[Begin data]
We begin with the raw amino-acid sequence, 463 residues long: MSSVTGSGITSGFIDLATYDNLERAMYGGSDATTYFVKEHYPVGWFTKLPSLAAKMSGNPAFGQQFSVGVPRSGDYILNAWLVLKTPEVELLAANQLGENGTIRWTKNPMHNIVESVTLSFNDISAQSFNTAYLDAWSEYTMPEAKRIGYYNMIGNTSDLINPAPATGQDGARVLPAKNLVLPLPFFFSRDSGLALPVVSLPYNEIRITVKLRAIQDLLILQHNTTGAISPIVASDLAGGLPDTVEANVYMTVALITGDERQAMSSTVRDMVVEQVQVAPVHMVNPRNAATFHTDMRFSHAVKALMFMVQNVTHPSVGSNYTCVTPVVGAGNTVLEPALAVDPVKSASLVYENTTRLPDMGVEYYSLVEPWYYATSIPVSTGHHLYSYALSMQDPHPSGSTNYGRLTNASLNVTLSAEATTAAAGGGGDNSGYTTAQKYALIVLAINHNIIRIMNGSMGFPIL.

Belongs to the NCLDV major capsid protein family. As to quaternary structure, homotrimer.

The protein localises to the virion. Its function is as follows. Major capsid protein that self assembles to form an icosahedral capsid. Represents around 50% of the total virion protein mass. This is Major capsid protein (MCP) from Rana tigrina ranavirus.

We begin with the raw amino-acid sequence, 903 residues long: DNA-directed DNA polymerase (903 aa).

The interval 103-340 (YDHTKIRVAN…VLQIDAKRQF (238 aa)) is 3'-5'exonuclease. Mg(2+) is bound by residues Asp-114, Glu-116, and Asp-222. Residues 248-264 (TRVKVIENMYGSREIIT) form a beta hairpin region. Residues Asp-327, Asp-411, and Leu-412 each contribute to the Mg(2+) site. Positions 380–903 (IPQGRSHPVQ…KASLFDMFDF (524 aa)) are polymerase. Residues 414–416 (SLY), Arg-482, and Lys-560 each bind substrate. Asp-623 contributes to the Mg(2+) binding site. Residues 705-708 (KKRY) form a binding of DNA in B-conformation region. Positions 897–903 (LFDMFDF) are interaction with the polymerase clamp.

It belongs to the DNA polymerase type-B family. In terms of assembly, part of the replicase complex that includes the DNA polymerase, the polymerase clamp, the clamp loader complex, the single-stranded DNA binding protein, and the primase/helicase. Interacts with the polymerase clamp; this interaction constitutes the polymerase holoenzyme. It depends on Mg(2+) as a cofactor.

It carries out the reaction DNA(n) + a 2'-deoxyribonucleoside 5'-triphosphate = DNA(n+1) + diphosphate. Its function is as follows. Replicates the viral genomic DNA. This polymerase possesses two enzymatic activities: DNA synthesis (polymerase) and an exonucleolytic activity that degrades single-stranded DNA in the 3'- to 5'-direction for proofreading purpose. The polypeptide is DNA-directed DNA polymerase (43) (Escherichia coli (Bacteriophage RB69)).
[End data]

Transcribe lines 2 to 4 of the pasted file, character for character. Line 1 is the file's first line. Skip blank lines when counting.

Belongs to the NCLDV major capsid protein family. As to quaternary structure, homotrimer.

The protein localises to the virion. Its function is as follows. Major capsid protein that self assembles to form an icosahedral capsid. Represents around 50% of the total virion protein mass. This is Major capsid protein (MCP) from Rana tigrina ranavirus.

We begin with the raw amino-acid sequence, 903 residues long: DNA-directed DNA polymerase (903 aa).